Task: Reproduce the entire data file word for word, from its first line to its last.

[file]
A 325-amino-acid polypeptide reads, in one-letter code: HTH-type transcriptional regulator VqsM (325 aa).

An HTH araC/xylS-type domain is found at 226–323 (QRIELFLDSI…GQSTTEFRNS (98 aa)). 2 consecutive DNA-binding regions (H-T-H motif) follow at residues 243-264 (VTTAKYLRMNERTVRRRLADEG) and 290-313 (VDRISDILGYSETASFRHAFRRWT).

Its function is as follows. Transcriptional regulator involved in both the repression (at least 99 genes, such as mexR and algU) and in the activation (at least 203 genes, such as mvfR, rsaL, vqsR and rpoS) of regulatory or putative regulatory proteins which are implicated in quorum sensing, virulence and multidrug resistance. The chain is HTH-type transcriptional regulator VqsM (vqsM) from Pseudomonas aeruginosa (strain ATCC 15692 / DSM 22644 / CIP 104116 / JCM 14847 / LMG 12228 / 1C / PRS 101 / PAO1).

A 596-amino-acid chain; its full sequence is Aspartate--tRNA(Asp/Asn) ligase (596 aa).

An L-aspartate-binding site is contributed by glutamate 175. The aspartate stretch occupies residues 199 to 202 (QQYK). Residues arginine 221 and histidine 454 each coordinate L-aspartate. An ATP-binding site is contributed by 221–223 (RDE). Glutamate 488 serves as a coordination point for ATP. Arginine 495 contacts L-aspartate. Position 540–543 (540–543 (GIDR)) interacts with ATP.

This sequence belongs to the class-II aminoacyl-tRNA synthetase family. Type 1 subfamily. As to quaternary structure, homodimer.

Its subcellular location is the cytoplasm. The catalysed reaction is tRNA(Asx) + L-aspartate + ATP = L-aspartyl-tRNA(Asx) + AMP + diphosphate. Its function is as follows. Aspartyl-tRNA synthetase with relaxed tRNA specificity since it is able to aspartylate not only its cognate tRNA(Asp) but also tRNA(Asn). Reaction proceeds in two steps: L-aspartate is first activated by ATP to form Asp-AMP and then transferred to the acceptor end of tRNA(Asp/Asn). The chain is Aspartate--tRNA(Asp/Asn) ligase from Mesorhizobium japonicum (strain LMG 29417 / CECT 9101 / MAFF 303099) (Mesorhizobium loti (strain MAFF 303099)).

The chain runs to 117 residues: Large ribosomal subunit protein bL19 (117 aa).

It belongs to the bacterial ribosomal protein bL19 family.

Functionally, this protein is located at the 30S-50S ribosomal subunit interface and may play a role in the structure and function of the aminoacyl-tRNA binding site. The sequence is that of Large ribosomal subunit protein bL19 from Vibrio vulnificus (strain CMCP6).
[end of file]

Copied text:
A 325-amino-acid polypeptide reads, in one-letter code: HTH-type transcriptional regulator VqsM (325 aa).

An HTH araC/xylS-type domain is found at 226–323 (QRIELFLDSI…GQSTTEFRNS (98 aa)). 2 consecutive DNA-binding regions (H-T-H motif) follow at residues 243-264 (VTTAKYLRMNERTVRRRLADEG) and 290-313 (VDRISDILGYSETASFRHAFRRWT).

Its function is as follows. Transcriptional regulator involved in both the repression (at least 99 genes, such as mexR and algU) and in the activation (at least 203 genes, such as mvfR, rsaL, vqsR and rpoS) of regulatory or putative regulatory proteins which are implicated in quorum sensing, virulence and multidrug resistance. The chain is HTH-type transcriptional regulator VqsM (vqsM) from Pseudomonas aeruginosa (strain ATCC 15692 / DSM 22644 / CIP 104116 / JCM 14847 / LMG 12228 / 1C / PRS 101 / PAO1).

A 596-amino-acid chain; its full sequence is Aspartate--tRNA(Asp/Asn) ligase (596 aa).

An L-aspartate-binding site is contributed by glutamate 175. The aspartate stretch occupies residues 199 to 202 (QQYK). Residues arginine 221 and histidine 454 each coordinate L-aspartate. An ATP-binding site is contributed by 221–223 (RDE). Glutamate 488 serves as a coordination point for ATP. Arginine 495 contacts L-aspartate. Position 540–543 (540–543 (GIDR)) interacts with ATP.

This sequence belongs to the class-II aminoacyl-tRNA synthetase family. Type 1 subfamily. As to quaternary structure, homodimer.

Its subcellular location is the cytoplasm. The catalysed reaction is tRNA(Asx) + L-aspartate + ATP = L-aspartyl-tRNA(Asx) + AMP + diphosphate. Its function is as follows. Aspartyl-tRNA synthetase with relaxed tRNA specificity since it is able to aspartylate not only its cognate tRNA(Asp) but also tRNA(Asn). Reaction proceeds in two steps: L-aspartate is first activated by ATP to form Asp-AMP and then transferred to the acceptor end of tRNA(Asp/Asn). The chain is Aspartate--tRNA(Asp/Asn) ligase from Mesorhizobium japonicum (strain LMG 29417 / CECT 9101 / MAFF 303099) (Mesorhizobium loti (strain MAFF 303099)).

The chain runs to 117 residues: Large ribosomal subunit protein bL19 (117 aa).

It belongs to the bacterial ribosomal protein bL19 family.

Functionally, this protein is located at the 30S-50S ribosomal subunit interface and may play a role in the structure and function of the aminoacyl-tRNA binding site. The sequence is that of Large ribosomal subunit protein bL19 from Vibrio vulnificus (strain CMCP6).